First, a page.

Peach Garden Oath in Portland *1st*

After the conclusion of Pro Tour M15, the next thing to look forward to was Grand Prix Portland. It was going to be a Team Limited Grand Prix, which made me especially excited for it. Since it was only a few days between the Pro Tour and Grand Prix, many Magic players decided to just to spend the week in Portland rather than fly home and then back again. Reid, Owen, and I spent much of the week practicing Team Sealed deck and hanging out with Matt Costa, Shahar Shenhar, Jamie Parke, Jelger Wiegersma, Andrew Cuneo, Jacob Wilson, and Nathan Holiday. As usual, I found our preparation to be exceptionally valuable. I think we made a lot of mistakes in our initial cracks at M15 Team Sealed, and that we were able to learn from those mistakes and do better because of them.

Soon enough, the week of hanging out had come to a close and it was time to get down to business. On Friday evening, Owen, Reid, and I gave a seminar on Team Sealed:

After the seminar, a group of us went out to a rather nice dinner at a restaurant called Imperial, then went back to the hotel to get a good night’s sleep for the tournament.

Day 1

After registering the packs we opened and getting ready to pass, the team across from us started talking about how lucky we were going to be to get their pools. Of course, there was no guarantee that we’d necessarily agree on what would constitute an exceptional pool, and also there was no guarantee that the pass was only going to be across to the other team at the table. Well, luckily for us, the pass was at the same table, and the pool was, in fact, exceptional.

The white was absolutely outrageous. Owen ended up playing more or less mono-white including three copies of Triplicate Spirits, Avacyn, Guardian Angel, and Spirit Bonds. His deck is probably the best Sealed Deck I saw all weekend from any team.

The black was great as well. Reid ended up with more or less mono-black, splashing for a Nightfire Giant. Reid’s deck featured Ob Nixilis, the Unshackled, Indulgent Tormentor, Soul of Innistrad, and a nice suite of black removal. The green was weak enough that we decided it was virtually unplayable. Reid took the green cards for his sideboard, and actually sideboarded green a fair amount, largely on the back of multiple copies of Netcaster Spider in matchups where the reach was very important.

I played a blue/red deck. Here is the list :

My deck had some big things going for it, most notably Soul of Shandalar. Also it had a good removal suite with two copies of Heat Ray and a copy of Lightning Strike. The deck had some nice early aggressive plays and a Dissipate, which is one of the best answers to bombs in a blue/red deck. But, the deck had some flaws. It wasn’t quite focused enough. A lot of the cards wanted to be aggressive, and others wanted to be controlling. Luckily, my high end was powerful enough that I knew I’d have a chance to win every game. The average power level of my cards was high, and I was happy with the deck overall. I had reasonable sideboard options, particularly against green decks where the aggressive red creatures weren’t that good. Often I’d find myself sideboarding out a Mountain, the Frenzied Goblin, and the two copies of Altac Bloodseeker in favor of an Island, Wall of Frost, and two copies of Encrust. I also had a Negate in the sideboard which proved very valuable, as it provided me with another answer to Triplicate Spirits which could be a problem for my deck.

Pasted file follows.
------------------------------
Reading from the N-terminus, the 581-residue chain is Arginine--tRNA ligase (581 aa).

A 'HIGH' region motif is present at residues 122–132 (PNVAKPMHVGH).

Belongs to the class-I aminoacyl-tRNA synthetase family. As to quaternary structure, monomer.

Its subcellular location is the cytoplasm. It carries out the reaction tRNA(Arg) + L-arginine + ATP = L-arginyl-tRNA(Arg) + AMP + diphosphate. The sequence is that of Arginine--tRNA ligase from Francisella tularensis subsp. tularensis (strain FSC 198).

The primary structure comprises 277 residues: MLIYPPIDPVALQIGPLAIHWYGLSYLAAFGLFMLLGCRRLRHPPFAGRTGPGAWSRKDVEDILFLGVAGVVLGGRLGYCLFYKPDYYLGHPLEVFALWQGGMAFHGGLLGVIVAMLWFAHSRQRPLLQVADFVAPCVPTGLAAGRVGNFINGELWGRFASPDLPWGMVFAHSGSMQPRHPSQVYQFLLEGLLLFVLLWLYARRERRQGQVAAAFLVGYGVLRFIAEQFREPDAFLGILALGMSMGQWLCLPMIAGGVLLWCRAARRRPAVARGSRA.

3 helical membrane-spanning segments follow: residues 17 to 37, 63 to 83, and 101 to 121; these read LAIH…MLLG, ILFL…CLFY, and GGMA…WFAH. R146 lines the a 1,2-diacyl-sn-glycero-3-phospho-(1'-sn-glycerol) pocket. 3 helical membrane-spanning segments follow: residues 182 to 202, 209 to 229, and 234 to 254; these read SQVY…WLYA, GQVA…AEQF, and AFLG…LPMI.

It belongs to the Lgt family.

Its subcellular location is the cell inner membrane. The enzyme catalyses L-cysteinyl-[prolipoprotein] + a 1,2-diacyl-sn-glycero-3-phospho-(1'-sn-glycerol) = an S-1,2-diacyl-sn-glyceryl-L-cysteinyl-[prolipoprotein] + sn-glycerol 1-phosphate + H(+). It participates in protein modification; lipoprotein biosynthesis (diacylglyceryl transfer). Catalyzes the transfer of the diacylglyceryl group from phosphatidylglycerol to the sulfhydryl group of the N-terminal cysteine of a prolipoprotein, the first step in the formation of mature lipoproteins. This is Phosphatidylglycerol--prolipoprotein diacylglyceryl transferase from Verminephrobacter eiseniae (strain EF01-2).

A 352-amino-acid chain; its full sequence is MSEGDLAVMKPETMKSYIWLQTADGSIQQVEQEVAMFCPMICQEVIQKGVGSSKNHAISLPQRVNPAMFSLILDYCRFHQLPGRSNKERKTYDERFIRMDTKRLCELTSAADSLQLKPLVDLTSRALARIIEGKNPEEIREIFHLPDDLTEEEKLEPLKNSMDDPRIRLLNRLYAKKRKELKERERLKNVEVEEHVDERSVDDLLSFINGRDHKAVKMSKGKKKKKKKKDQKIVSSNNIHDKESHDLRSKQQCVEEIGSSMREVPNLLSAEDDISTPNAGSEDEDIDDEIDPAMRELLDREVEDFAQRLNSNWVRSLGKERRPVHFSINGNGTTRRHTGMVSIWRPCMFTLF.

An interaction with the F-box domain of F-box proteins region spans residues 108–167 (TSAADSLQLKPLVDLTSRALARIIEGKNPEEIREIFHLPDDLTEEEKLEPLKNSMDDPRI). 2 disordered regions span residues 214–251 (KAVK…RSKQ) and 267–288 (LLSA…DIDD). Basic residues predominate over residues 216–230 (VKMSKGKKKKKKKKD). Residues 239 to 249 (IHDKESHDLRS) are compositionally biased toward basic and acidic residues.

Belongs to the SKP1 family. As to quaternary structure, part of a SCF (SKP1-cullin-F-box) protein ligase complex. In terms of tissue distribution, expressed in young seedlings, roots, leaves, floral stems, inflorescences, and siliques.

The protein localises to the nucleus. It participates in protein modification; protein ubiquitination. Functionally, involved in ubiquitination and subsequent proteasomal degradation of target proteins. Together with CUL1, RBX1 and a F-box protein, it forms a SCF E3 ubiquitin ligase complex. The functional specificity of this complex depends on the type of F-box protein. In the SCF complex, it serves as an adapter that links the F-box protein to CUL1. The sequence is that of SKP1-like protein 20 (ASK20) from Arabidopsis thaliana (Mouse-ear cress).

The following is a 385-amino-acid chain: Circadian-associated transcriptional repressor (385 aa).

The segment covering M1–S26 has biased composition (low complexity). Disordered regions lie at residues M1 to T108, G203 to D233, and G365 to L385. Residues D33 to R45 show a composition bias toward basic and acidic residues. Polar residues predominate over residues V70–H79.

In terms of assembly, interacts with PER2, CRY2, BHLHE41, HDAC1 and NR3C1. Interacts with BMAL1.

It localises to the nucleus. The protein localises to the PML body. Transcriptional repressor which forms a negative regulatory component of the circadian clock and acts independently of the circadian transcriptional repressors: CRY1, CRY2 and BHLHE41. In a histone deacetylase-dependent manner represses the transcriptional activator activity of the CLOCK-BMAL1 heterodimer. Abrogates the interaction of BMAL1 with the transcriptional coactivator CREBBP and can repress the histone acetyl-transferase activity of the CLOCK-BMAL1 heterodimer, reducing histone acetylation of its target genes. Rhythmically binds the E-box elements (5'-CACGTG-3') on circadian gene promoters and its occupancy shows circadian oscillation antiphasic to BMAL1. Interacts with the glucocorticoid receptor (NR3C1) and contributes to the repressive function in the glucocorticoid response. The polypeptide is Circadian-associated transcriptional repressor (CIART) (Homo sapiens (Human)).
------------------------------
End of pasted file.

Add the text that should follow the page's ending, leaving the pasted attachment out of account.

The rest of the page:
The deck played about as I expected it would. I won the games where I cast Soul of Shandalar, I won a lot of games where I drew lots of aggressive creatures and removal. I lost a few games to bombs when I didn’t draw Dissipate, and I lost a few games to Triplicate Spirits. The play that I remember most on Day 1 was in Round 7, Game 3 against Tom Huteson. Tom’s team and my team were both 6-0 at this point, and Owen had already won his match. I had a decision to make. I was slightly ahead on the board, and Tom had just played his 5th land, and had an Elvish Mystic in play. I had Dissipate in my hand, and Nimbus of the Isles as my only viable play. I had Dissipated Hornet Queen in game one, and lost to it in game 2. On my 5th turn I basically had to decide whether to cast Nimbus and lose to Hornet Queen if Tom had it and another land to cast it, or to leave Dissipate up for the rest of the game and use Rummaging Goblin to find lands and cheap spells that I could cast while leaving Dissipate up. Owen and I decided to cast the Nimbus, but Tom had the land and the Hornet Queen and I promptly lost. Reid ended up winning his match, though, so we moved on to 7-0.

We ended up splitting the last two round to finish the day at 8-1. Our pools were great, so we were really hoping for the undefeated Day 1, especially after starting 7-0, but 8-1 is certainly nothing to complain about.

Day 2

Our Day 2 decks were pretty good. Not as good as our Day 1 decks, but obviously that was unlikely. Owen played a white/green convoke deck, Reid played mono-black with two copies of Nightfire Giant and blue cards in his sideboard, and I played mono-red touching some green for Kird Chieftain. Here is my Day 2 deck:

No Soul of Shandalar this time around, but overall I think this is a much stronger deck than my Day 1 deck. It has a much more focused plan—to be very aggressive and burn the opponent out. The top-end cards; Cone of Flame, Stoke the Flames, Lightning Strike, Kird Chieftain, and Scuttling Doom Engine are all great premium cards. The deck has a lot of synergy with the two copies of Scrapyard Mongrel being enhanced by Scuttling Doom Engine, two copies of Bronze Sable, Juggernaut, and an easy to play Darksteel Citadel, since the deck is more or less one color. The two copies of Generator Servant are particularly strong with Scuttling Doom Engine since if the opponent ever taps out, a hasted Scuttling Doom Engine can hit for 6 damage, and often, even if the opponent has a removal spell, they won’t be able to afford the subsequent 6 damage hit.